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Every year, the Emmy Award nominations are announced and immediately met with equal amounts of fanfare and backlash from TV audiences everywhere. And not just about who did or didn’t get nominated, but about the actual categories themselves, and the seeming lack of hard lines between them. All that may change, however, now that a bunch of new and revised rules have been put into place to make things a little clearer.

Let’s take a closer look at each of the new changes that the Television Academy will take into account for this year’s nominations and awards.

Definition of “Series” and “Limited Series”

Remember when Fargo and True Detective were in different categories, despite being the exact same kind of show? That won’t happen anymore, as the “Miniseries” is now the “Limited Series,” and will account for any program with more than 2 episodes, a running time longer than 150 minutes, and a storyline and character set that won’t move on to subsequent seasons. Meanwhile, “Series” will keep the designation of any program with a minimum of six episodes with characters and storylines that continue from season to season.

Definition of a “Comedy” and “Drama” Series

Now that we have a solid definition of a series, the distinction between comedies and dramas can now be made. (This should seem like a no-brainer, but you know how things are.) This relatively simple rule now labels “Comedies” as anything with episodes that are 30 minutes or less, while “Dramas” are shows with episodes longer than 30 minutes. Sorry, everyone who thinks that Transparent and Nurse Jackie are more dramatic than comedic, but special cases can be made for exceptions.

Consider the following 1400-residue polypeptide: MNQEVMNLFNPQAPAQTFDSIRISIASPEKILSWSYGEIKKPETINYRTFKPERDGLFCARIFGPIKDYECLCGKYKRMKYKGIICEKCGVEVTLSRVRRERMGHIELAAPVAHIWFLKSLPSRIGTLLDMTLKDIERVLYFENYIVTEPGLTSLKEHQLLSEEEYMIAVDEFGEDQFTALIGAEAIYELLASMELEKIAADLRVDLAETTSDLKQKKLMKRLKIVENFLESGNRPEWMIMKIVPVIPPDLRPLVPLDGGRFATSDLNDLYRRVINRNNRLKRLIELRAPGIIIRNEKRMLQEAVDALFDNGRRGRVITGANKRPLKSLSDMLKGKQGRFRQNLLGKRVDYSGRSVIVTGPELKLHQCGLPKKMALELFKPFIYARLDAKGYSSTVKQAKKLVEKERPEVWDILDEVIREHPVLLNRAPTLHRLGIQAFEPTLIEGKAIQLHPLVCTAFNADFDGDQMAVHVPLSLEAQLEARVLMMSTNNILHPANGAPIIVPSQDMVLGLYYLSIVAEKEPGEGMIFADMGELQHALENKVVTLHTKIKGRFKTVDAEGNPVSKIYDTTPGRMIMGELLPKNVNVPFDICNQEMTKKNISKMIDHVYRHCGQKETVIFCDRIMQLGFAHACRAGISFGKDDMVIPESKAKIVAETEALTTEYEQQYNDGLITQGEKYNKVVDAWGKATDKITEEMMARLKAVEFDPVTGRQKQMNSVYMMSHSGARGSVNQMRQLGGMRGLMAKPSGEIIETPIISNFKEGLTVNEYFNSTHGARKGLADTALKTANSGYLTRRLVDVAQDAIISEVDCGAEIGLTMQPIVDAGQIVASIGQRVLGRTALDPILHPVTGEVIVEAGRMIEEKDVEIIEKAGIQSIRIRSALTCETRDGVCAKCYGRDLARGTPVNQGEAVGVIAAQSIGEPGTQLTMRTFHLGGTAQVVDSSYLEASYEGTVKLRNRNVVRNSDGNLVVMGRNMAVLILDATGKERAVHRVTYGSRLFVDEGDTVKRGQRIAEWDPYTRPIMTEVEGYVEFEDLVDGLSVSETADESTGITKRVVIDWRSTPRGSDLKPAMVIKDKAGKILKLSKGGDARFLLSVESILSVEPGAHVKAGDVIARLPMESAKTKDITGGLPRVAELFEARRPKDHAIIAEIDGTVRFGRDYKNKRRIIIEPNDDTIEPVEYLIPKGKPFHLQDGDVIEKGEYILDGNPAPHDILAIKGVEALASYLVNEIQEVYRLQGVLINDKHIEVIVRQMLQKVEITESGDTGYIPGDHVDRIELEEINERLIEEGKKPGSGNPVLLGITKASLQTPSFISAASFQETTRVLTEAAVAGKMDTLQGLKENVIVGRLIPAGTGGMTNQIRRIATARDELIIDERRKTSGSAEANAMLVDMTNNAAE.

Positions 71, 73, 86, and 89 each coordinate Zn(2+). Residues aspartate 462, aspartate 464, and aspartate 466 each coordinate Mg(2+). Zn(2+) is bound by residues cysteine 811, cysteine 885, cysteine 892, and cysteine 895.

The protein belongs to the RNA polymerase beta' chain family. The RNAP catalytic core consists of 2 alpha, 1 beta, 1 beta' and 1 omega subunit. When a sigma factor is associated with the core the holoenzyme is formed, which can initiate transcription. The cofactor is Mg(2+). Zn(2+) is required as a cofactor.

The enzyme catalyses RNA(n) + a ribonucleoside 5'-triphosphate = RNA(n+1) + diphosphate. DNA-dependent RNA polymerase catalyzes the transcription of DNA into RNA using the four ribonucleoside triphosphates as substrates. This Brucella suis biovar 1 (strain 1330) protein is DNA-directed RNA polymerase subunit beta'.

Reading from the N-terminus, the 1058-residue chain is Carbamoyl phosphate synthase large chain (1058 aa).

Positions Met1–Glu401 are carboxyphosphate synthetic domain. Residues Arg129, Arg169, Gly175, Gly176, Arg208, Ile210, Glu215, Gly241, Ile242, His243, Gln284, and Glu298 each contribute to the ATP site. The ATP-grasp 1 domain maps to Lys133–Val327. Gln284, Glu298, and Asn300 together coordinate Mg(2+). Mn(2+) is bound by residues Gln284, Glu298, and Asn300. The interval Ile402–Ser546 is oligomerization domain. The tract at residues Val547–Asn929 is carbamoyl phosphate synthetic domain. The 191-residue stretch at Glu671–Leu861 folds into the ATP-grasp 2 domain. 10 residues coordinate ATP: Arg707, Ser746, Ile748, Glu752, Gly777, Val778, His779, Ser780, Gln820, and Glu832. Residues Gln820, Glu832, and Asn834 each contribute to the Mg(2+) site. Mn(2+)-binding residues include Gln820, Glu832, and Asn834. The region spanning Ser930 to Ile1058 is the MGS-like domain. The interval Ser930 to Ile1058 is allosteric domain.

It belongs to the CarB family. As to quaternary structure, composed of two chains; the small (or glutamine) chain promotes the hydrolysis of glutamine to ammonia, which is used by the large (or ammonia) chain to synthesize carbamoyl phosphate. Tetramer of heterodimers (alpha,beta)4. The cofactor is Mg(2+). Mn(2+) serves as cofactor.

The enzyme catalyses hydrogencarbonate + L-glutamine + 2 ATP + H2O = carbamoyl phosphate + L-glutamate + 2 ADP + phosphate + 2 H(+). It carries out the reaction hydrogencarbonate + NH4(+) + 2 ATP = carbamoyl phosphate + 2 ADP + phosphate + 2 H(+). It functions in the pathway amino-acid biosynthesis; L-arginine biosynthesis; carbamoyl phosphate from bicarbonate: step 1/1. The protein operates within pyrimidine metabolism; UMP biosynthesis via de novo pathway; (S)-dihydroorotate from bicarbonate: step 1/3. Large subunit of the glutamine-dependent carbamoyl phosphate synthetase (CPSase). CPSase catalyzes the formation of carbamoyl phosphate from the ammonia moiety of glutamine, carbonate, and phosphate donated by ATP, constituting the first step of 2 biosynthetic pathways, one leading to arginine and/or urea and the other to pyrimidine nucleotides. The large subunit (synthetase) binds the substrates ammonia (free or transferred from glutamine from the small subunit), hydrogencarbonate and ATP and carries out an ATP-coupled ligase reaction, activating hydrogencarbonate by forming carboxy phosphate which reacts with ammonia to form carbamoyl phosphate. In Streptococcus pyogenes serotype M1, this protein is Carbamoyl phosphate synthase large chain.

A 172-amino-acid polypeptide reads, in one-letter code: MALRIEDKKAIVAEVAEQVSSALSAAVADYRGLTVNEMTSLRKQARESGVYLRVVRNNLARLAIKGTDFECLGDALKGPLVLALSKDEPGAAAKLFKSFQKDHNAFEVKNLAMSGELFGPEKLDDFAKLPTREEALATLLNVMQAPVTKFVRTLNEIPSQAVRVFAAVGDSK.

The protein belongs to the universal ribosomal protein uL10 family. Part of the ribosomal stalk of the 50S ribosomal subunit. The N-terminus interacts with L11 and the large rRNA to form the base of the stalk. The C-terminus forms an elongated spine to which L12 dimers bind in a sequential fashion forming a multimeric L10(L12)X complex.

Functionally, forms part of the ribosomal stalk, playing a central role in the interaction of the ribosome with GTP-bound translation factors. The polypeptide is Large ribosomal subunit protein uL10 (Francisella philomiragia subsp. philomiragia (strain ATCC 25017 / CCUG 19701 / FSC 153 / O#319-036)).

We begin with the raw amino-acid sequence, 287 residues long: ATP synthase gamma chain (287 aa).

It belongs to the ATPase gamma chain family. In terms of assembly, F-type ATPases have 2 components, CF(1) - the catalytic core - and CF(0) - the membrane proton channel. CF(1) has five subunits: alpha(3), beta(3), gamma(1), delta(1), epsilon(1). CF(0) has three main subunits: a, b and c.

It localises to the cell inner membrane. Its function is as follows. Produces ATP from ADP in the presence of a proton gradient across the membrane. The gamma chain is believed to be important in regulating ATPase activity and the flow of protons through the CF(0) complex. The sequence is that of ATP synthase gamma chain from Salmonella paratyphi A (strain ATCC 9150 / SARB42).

Expansion of Nominees for “Comedy” and “Drama” Series Categories

The Academy recognizes that the abundance of original programming across networks and streaming services can no longer be limited to just six nominees. As such, both the “Comedy” and “Drama” categories will now have seven nominees. It seems like the rest of the categories will stay the same, however.

Definition of Guest Actor

Boy, I know I’ve seen thousands of bar fights break out over what does and doesn’t count as a TV guest actor. (Zero fights, really.) A guest actor will now be someone who appears in less than half of a series’ episodes. Makes sense.

Split of Variety Series Category

This is one of the cooler changes, to me, as Variety Series will now be split between normal talk shows and sketch shows. I think we can all thank Comedy Bang! Bang! host Scott Aukerman for being so outspoken about this change. (Or maybe someone else.) Outstanding Variety Talk will be handed out during the Primetime Emmy broadcast, while Outstanding Variety Sketch will get second-tiered to the Creative Arts Emmys.

Expansion of Final Voting Round

To thwart its lazier voters, the Academy is offering an extension on its online voting for both the nominating round and then the final round. This has almost nothing to do with average TV viewers, though.

Do you guys think that these changes will make this year’s Emmys a more enjoyable experience?
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